Return to Performance
By Noémie Chemali
In the fall semester of 2020, Carol Rodland (BM ’91, MM ’96, viola; faculty 2017–present), launched a collaborative project in which six of her students were paired with six composition students to premiere six new viola works. The violists and composers worked closely all year to deliver a recorded performance in May. For Professor Rodland, creating opportunities for her students to become engaged in the collaborative process with their composer colleagues has been a priority since she began teaching: “Since our repertoire is not as vast as that of our violin- and cello-playing colleagues, violists have a tradition of asking their friends to write pieces for them.” It is in this spirit that these six new works were born, each differing greatly in style.
I played a piece by fourth-year composer Cem Güven, Reflections for solo viola, which symbolizes the mirroring of musical gestures and elicits extremes in sounds and textures of the viola’s variegated color palette. When I received the score, I was excited to see that Cem used quarter-tones to add ambiguity to the melodic lines of the piece. This was something we bonded over as we discovered that we share a passion for Eastern musical idioms characterized by quarter-tones, which are common to his Turkish and my Lebanese heritage.
Second-year master’s violist Carolyn Farnand and first-year master’s composer Shelbie Rassler worked together on In a Field of Flowers for viola and piano. Rassler, noting that Farnand taught her about writing idiomatically for the viola, said that she and Farnand spent time reviewing and editing drafts together. The first draft of the piece had a completely different ending than the final version, which recalls the main theme of the piece to bring the work to a gentle close.
First-year master’s composer Christian-Frédéric Bloquert and second-year master’s violist Devin Cowan embraced the art of negotiation while working on Frost on Speckled Beams. “The real challenge came in the form of writing a piece that explored that potential while maintaining a level of idiomatic difficulty that makes it compelling for both the player and the audience,” Bloquert said. For Cowan, the challenge was “finding the line between what was playable and just really difficult, and what was pretty much impossible.” Together, they learned that it’s better and more satisfying to have a working dialogue and to make something that’s practical for both composer and performer.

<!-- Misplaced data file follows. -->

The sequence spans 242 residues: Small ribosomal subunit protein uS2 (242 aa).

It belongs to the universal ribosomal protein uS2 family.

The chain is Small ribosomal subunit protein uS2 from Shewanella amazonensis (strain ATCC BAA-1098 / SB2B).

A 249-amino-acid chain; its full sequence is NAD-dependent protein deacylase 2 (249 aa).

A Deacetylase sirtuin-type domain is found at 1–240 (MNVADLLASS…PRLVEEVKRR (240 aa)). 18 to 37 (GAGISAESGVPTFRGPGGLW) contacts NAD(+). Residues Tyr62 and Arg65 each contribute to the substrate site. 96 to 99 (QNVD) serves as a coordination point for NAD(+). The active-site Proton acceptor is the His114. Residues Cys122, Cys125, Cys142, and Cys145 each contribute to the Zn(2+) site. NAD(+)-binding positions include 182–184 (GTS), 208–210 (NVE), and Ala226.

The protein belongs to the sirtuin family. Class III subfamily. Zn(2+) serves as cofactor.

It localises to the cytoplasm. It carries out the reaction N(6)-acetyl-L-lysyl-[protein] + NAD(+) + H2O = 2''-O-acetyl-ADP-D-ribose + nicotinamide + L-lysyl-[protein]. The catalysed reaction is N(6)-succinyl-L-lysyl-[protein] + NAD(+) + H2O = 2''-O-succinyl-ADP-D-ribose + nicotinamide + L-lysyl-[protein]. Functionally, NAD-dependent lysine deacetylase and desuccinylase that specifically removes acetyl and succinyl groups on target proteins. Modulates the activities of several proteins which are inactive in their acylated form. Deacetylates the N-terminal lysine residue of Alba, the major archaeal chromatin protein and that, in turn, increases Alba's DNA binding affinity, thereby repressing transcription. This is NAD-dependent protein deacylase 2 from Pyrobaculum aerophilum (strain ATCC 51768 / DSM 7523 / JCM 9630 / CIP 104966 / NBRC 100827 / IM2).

Third-year violist Sean Juhl (Pre-College ’18) had never worked with a composer on a commissioned piece before but enjoyed learning Water Song by second-year composer Louis Josephson. The work, for viola and piano, reflects a quiet evening looking at the water and noticing drops of water, big waves, and the slow current. Juhl noted how important it is for composer and performer to be open and ask questions during the collaborative process. In this case, the result was that his viola part “changed considerably from being more accompanimental to the piano to becoming of equal prominence in the work’s texture.”
Second-year master’s composition student Corey Chang’s The Power of Breath was premiered by first-year master’s violist Yuchen Lu. The work is meant to mimic specific types of breathing patterns that Chang encountered while learning kung fu. Chang talked about how enjoyable it was to work with Lu, whose “brilliant technical ability was matched by his musical commitment.” And Lu said the inspiration he drew from this experience was mutual.
Fourth-year viola undergrad James Kang premiered fourth- year composer Zachary Detrick’s A Dragonfly’s Dream for viola and hammered dulcimer, a percussion-stringed instrument indigenous to many folk music traditions. Detrick had been interested in the hammered dulcimer for about six years and finally got his hands on one and learned to play it during the pandemic. His piece tells a story by moving through a sequence of scenes including the Appalachian countryside, a medieval fantasy kingdom, a crowded Middle Eastern street market, and a dream space.
“I wanted to celebrate how this instrument is used not only in Appalachian folk music but in traditional music around the world,” Detrick said. He found inspiration by improvising over a call with Kang in which they found ways for the instruments to interact with and imitate each other. While Kang was surprised at first by this unlikely combination, he said, “Hearing and playing with a hammered dulcimer has been a delightful experience.” He added that he was “grateful to Zachary for introducing me to this incredibly resonant, beautiful instrument and for writing a charming piece that gives both the dulcimer and viola a spotlight—something that needs to be done more often!”
Noémie Chemali is a first-year master’s student